F. A. Harris, remembering his Carlisle school teacher Thompson Spottswood, wrote: “I could stand over his grave today and weep tears of friendship. He was one of the kindest men, and for one year disciplined that bad, bad school
A survivor of the infamous Libby Prison, Charles McClure Worthington was a man of many occupations; a telegraph operator on the Cumberland Valley Rail Road, a Civil War surgeon, a druggist, and finally, a Carlisle school teacher.
Charles M. Worthington was born in Carlisle on September 22, 1835, the eldest son of Ann and Jefferson Worthington, a painter and County Commissioner. Worthington was educated in the Carlisle schools and read medicine with Dr. Baughman. Later he attended lectures at Jefferson Medical College in Philadelphia.1
For some reason Worthington did not practice medicine but instead worked as a ticket agent and telegraph operator for the Cumberland Valley Railroad.2 On October 27, 1863, Worthington married Miss Anna M. Cornman at her father’s residence in Carlisle, but he would spend much of the next two years far from home.
In March 1863, Governor Curtin appointed Worthington an Assistant Surgeon of the 14th PA Cavalry, 159th Regiment.3 During the war he served under General W. W. Averill and accompanied him “in all his dashing raids in the Valley of Virginia,” according to Worthington’s obituary. “He was captured by the Confederates at Rocky Gap, Greenbrier White Sulphur Springs, Virginia and taken to Libby Prison in Richmond.”4 Worthington survived his internment at Libby Prison and was mustered out of the army at Fort Leavenworth, Kansas on July 13, 1865.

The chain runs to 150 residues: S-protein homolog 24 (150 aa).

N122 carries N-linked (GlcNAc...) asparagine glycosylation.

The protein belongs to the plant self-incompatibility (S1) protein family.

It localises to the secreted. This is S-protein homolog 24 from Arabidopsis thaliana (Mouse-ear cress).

When Worthington returned to Carlisle, he entered the drug business with his father-in-law Ephraim Cornman, Esq. By 1870, Worthington and his wife were the parents of two children; son Raymond, aged four, and one-month-old Emma.5 Worthington was doing well enough financially to employ a 16-year-old servant girl.6
In 1875, Worthington and his father-in-law dissolved their business partnership and Worthington took a position as a teacher for the Carlisle schools. The 1877 Directory of Carlisle listed his occupation as a teacher and his home at 59 ½ West Pomfret Street. Suffering from Bright’s disease, his health got steadily worse.
Worthington died on October 13, 1878 and was buried in Carlisle’s Old Graveyard. Several School Board Directors and fellow teachers acted as pall-bearers and escorts, and many of his pupils and fellow citizens attended the funeral.7 With a 12-year-old son to raise, and a living to earn, his widow, Annie M. Worthington, took a live-in-job as a teacher at the newly established Carlisle Indian Industrial School.8
In September 1883, Annie’s son, Raymond, achieved his dream of attending West Point,9 but his health suffered. He was forced to take leave from West Point and return home where he was confined to his bed. He died of consumption on February 4, 1887 in his mother’s home at the Indian School. He was twenty one. His obituary stated that “had he been well, he would have graduated with his class in June.10 Annie continued to teach at the Indian School, and died on May 21, 1896 at the age of 56. She is buried in Carlisle’s Old Graveyard with her husband and children.